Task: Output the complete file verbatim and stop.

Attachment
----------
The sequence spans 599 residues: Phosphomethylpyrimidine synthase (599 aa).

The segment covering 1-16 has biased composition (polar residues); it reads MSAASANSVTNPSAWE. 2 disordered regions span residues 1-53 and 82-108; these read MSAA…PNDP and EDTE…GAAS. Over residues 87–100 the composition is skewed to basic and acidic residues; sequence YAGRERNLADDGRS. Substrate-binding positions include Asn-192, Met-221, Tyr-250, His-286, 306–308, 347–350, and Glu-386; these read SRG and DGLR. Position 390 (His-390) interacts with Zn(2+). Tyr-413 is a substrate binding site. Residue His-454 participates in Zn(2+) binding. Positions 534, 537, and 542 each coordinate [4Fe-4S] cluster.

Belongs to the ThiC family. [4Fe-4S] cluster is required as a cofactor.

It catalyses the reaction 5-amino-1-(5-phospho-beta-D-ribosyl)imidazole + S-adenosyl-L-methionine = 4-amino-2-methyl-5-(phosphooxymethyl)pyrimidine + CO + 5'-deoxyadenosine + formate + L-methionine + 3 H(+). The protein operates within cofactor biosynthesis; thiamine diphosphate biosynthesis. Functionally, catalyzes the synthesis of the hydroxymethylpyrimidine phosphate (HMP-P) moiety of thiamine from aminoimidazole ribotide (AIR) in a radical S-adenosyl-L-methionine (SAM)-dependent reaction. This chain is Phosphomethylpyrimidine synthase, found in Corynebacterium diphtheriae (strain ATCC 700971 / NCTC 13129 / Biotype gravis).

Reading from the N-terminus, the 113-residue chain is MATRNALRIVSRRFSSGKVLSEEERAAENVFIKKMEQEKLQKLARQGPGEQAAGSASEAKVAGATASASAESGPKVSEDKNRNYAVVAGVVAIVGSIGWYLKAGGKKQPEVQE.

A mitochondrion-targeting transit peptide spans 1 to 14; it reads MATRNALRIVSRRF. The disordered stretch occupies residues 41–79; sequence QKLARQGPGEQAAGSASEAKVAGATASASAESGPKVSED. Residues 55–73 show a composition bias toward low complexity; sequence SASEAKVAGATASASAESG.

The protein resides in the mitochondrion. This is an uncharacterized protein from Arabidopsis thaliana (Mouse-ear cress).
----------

The sequence spans 599 residues: Phosphomethylpyrimidine synthase (599 aa).

The segment covering 1-16 has biased composition (polar residues); it reads MSAASANSVTNPSAWE. 2 disordered regions span residues 1-53 and 82-108; these read MSAA…PNDP and EDTE…GAAS. Over residues 87–100 the composition is skewed to basic and acidic residues; sequence YAGRERNLADDGRS. Substrate-binding positions include Asn-192, Met-221, Tyr-250, His-286, 306–308, 347–350, and Glu-386; these read SRG and DGLR. Position 390 (His-390) interacts with Zn(2+). Tyr-413 is a substrate binding site. Residue His-454 participates in Zn(2+) binding. Positions 534, 537, and 542 each coordinate [4Fe-4S] cluster.

Belongs to the ThiC family. [4Fe-4S] cluster is required as a cofactor.

It catalyses the reaction 5-amino-1-(5-phospho-beta-D-ribosyl)imidazole + S-adenosyl-L-methionine = 4-amino-2-methyl-5-(phosphooxymethyl)pyrimidine + CO + 5'-deoxyadenosine + formate + L-methionine + 3 H(+). The protein operates within cofactor biosynthesis; thiamine diphosphate biosynthesis. Functionally, catalyzes the synthesis of the hydroxymethylpyrimidine phosphate (HMP-P) moiety of thiamine from aminoimidazole ribotide (AIR) in a radical S-adenosyl-L-methionine (SAM)-dependent reaction. This chain is Phosphomethylpyrimidine synthase, found in Corynebacterium diphtheriae (strain ATCC 700971 / NCTC 13129 / Biotype gravis).

Reading from the N-terminus, the 113-residue chain is MATRNALRIVSRRFSSGKVLSEEERAAENVFIKKMEQEKLQKLARQGPGEQAAGSASEAKVAGATASASAESGPKVSEDKNRNYAVVAGVVAIVGSIGWYLKAGGKKQPEVQE.

A mitochondrion-targeting transit peptide spans 1 to 14; it reads MATRNALRIVSRRF. The disordered stretch occupies residues 41–79; sequence QKLARQGPGEQAAGSASEAKVAGATASASAESGPKVSED. Residues 55–73 show a composition bias toward low complexity; sequence SASEAKVAGATASASAESG.

The protein resides in the mitochondrion. This is an uncharacterized protein from Arabidopsis thaliana (Mouse-ear cress).